Wednesday, October 12, 2011

ido-mode and virtual buffers

Every now and again you come across something in Emacs and slap your forehead and say "why didn't I notice that before". ido-mode is one, but the setting ido-use-virtual-buffers really makes it. The concept is simple : ido-mode remembers all your past buffers so all you need to do is "C-x b" (ido-switch-buffer) and start to type the filename and ido will complete to it having remembered it from previous sessions. No need to use C-x C-f and possibly the ido find facility any more - just type the mainpart of the filename or part of it. Incredible cool time saver and very very useful.

From the Manual

ido-use-virtual-buffers is a variable defined in `ido.el'.
Its value is t
Original value was nil

If non-nil, refer to past buffers as well as existing ones.
Essentially it works as follows: Say you are visiting a file and
the buffer gets cleaned up by mignight.el. Later, you want to
switch to that buffer, but find it's no longer open. With
virtual buffers enabled, the buffer name stays in the buffer
list (using the `ido-virtual' face, and always at the end), and if
you select it, it opens the file back up again. This allows you
to think less about whether recently opened files are still open
or not. Most of the time you can quit Emacs, restart, and then
switch to a file buffer that was previously open as if it still
This feature relies upon the `recentf' package, which will be
enabled if this variable is configured to a non-nil value.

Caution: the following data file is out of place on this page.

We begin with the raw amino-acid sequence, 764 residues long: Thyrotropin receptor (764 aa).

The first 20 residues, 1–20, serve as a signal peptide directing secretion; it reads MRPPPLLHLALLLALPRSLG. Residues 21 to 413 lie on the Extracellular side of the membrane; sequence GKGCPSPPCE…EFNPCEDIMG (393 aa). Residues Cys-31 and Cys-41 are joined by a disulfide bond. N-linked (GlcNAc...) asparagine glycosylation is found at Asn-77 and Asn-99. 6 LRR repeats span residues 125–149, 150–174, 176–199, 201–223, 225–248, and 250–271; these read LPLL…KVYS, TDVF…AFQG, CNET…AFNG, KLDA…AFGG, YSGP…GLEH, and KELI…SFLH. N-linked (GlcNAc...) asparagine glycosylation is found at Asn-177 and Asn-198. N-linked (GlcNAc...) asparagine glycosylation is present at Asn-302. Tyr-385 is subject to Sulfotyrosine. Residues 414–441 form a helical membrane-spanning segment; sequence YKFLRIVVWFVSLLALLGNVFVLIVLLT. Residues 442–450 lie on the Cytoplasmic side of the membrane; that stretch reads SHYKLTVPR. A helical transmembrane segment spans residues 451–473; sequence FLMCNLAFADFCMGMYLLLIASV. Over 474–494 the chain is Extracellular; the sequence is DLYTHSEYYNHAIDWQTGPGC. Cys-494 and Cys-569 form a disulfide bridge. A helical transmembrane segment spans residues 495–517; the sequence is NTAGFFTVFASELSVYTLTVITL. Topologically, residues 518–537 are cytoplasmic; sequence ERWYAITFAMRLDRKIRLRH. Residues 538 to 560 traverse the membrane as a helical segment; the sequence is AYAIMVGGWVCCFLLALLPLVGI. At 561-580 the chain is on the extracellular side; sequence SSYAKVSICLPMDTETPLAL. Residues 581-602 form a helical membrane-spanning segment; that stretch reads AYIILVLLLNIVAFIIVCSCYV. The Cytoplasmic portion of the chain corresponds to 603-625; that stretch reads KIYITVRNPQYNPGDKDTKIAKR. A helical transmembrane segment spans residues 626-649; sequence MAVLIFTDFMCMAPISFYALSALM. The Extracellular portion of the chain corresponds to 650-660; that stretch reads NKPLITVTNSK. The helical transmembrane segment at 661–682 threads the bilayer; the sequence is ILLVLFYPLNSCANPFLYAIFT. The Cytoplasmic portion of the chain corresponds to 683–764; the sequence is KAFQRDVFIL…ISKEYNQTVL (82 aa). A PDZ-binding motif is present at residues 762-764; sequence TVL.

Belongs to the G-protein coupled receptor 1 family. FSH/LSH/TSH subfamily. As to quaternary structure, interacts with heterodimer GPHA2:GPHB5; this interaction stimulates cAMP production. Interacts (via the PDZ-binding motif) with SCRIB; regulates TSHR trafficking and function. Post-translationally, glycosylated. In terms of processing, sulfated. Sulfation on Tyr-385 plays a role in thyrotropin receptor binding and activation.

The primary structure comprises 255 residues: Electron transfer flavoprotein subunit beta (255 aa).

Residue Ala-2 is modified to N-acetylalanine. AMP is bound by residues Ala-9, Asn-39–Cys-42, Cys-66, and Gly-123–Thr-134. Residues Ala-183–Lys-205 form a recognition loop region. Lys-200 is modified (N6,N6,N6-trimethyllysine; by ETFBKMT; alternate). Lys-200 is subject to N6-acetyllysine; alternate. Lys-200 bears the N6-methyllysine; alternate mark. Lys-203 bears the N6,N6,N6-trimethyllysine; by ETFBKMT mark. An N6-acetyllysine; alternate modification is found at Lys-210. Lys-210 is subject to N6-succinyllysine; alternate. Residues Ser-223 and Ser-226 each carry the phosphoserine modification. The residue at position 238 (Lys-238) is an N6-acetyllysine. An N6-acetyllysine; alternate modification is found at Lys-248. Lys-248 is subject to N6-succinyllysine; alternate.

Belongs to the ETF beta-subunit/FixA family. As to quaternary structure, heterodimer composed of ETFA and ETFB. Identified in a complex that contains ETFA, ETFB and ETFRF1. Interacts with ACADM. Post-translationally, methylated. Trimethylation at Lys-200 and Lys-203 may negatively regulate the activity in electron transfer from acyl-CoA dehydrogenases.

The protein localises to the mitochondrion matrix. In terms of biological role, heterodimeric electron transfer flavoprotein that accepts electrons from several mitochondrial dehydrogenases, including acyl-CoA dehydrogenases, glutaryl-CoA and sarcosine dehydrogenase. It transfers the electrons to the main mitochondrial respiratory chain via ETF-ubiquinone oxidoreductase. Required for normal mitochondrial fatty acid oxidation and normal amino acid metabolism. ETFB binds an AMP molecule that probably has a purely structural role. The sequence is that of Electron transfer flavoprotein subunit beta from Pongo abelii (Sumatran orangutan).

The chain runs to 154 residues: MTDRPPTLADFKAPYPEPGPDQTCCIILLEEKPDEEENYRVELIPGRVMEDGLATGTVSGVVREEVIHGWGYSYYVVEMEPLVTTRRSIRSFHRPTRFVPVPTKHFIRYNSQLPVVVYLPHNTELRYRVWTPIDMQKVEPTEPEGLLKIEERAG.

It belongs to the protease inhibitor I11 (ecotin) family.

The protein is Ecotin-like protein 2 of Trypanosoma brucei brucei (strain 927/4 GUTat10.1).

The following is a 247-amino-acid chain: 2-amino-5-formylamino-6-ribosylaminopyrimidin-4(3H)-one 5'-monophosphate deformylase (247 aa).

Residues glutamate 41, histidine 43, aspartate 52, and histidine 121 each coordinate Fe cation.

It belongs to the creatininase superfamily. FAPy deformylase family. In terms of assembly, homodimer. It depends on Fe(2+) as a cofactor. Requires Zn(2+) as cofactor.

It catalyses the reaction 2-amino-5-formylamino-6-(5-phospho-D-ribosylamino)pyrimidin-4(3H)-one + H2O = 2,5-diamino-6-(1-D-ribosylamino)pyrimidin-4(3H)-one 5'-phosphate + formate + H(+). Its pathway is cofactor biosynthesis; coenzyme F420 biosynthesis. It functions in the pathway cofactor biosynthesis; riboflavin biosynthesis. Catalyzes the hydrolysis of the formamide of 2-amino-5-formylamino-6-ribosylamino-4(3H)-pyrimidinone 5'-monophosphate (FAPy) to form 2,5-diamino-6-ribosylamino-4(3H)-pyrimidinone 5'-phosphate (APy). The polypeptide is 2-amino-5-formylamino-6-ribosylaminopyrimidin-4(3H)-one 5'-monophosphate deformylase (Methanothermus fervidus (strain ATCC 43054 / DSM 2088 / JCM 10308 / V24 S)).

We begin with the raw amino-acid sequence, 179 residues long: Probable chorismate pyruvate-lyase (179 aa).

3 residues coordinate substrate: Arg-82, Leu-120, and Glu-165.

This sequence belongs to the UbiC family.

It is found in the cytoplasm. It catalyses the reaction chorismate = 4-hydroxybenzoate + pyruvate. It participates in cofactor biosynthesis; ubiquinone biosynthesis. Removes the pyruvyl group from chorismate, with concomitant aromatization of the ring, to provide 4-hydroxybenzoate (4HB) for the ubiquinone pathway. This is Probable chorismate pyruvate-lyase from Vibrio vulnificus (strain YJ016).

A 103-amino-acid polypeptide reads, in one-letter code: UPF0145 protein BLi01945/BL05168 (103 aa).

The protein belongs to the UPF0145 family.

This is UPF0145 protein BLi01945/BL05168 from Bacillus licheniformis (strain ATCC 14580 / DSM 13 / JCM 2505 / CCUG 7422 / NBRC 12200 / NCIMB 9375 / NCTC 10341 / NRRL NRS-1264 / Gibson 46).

my ido settings are currently:-

 '(ido-create-new-buffer (quote never))
'(ido-enable-flex-matching t)
'(ido-enable-last-directory-history nil)
'(ido-enable-regexp nil)
'(ido-max-directory-size 300000)
'(ido-max-file-prompt-width 0.1)
'(ido-use-filename-at-point (quote guess))
'(ido-use-url-at-point t)
'(ido-use-virtual-buffers t)

Wednesday, October 5, 2011

Javascript utilities

Playing with javascript lately I came across a super utility called jshint : and Dale Harvey has produced a super jshint-mode! For a javascript nOOb like me it's invaluable when combined with jslint (jshint can replace it, but you might like to turn it off at times then manually invoke jslint instead).

See : jshint and Javascript Lint

My javascript set up:-

(require 'js-beautify)

(add-to-list 'load-path "~/.emacs.d/jquery-doc")
(require 'jquery-doc)
(add-hook 'js2-mode-hook 'jquery-doc-setup)
(require 'flymake-jshint)
(add-hook 'js2-mode-hook
(lambda () (flymake-mode t)))

(add-to-list 'auto-mode-alist '("\\.js$" . js2-mode))

;; (add-to-list 'auto-mode-alist '("\\.js$" . js2-mode))
(add-hook 'js2-mode-hook '(lambda () (js-beautify)(define-key js2-mode-map (kbd "M-t") (lambda()(interactive)(js-beautify)))(define-key js2-mode-map [(shift f10)] (lambda()(interactive)(jslint-thisfile)))))

;; javascript lint
(defun jslint-thisfile ()
(compile (format "jsl -process %s" (buffer-file-name))))
(defun jslint-thisfile-test ()
(compile (format "jsl -process %s" (buffer-file-name))))

(provide 'rgr-javascript)